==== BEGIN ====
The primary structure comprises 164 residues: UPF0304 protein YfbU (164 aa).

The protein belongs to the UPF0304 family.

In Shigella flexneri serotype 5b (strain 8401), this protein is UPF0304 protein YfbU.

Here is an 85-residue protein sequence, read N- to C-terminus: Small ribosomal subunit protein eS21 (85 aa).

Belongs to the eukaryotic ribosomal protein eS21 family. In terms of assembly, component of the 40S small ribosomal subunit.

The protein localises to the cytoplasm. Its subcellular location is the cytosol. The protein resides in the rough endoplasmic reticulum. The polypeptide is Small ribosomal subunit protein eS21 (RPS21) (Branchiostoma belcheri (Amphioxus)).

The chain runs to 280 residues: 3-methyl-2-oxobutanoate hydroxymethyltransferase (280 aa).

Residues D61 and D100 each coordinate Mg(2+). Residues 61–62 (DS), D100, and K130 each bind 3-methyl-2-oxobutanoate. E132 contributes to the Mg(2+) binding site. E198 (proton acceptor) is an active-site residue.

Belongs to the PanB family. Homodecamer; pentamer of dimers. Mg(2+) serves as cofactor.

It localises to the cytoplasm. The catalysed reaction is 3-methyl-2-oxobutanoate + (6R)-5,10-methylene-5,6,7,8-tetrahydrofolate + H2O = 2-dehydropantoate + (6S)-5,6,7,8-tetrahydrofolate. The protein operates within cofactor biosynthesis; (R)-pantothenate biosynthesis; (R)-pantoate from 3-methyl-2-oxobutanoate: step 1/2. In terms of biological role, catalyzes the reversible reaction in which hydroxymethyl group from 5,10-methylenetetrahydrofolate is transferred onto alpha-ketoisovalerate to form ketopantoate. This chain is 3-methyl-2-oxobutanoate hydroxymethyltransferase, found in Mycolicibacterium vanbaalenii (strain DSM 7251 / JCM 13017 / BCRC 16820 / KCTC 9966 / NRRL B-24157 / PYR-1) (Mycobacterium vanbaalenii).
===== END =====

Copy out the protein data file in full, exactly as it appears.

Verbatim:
The primary structure comprises 164 residues: UPF0304 protein YfbU (164 aa).

The protein belongs to the UPF0304 family.

In Shigella flexneri serotype 5b (strain 8401), this protein is UPF0304 protein YfbU.

Here is an 85-residue protein sequence, read N- to C-terminus: Small ribosomal subunit protein eS21 (85 aa).

Belongs to the eukaryotic ribosomal protein eS21 family. In terms of assembly, component of the 40S small ribosomal subunit.

The protein localises to the cytoplasm. Its subcellular location is the cytosol. The protein resides in the rough endoplasmic reticulum. The polypeptide is Small ribosomal subunit protein eS21 (RPS21) (Branchiostoma belcheri (Amphioxus)).

The chain runs to 280 residues: 3-methyl-2-oxobutanoate hydroxymethyltransferase (280 aa).

Residues D61 and D100 each coordinate Mg(2+). Residues 61–62 (DS), D100, and K130 each bind 3-methyl-2-oxobutanoate. E132 contributes to the Mg(2+) binding site. E198 (proton acceptor) is an active-site residue.

Belongs to the PanB family. Homodecamer; pentamer of dimers. Mg(2+) serves as cofactor.

It localises to the cytoplasm. The catalysed reaction is 3-methyl-2-oxobutanoate + (6R)-5,10-methylene-5,6,7,8-tetrahydrofolate + H2O = 2-dehydropantoate + (6S)-5,6,7,8-tetrahydrofolate. The protein operates within cofactor biosynthesis; (R)-pantothenate biosynthesis; (R)-pantoate from 3-methyl-2-oxobutanoate: step 1/2. In terms of biological role, catalyzes the reversible reaction in which hydroxymethyl group from 5,10-methylenetetrahydrofolate is transferred onto alpha-ketoisovalerate to form ketopantoate. This chain is 3-methyl-2-oxobutanoate hydroxymethyltransferase, found in Mycolicibacterium vanbaalenii (strain DSM 7251 / JCM 13017 / BCRC 16820 / KCTC 9966 / NRRL B-24157 / PYR-1) (Mycobacterium vanbaalenii).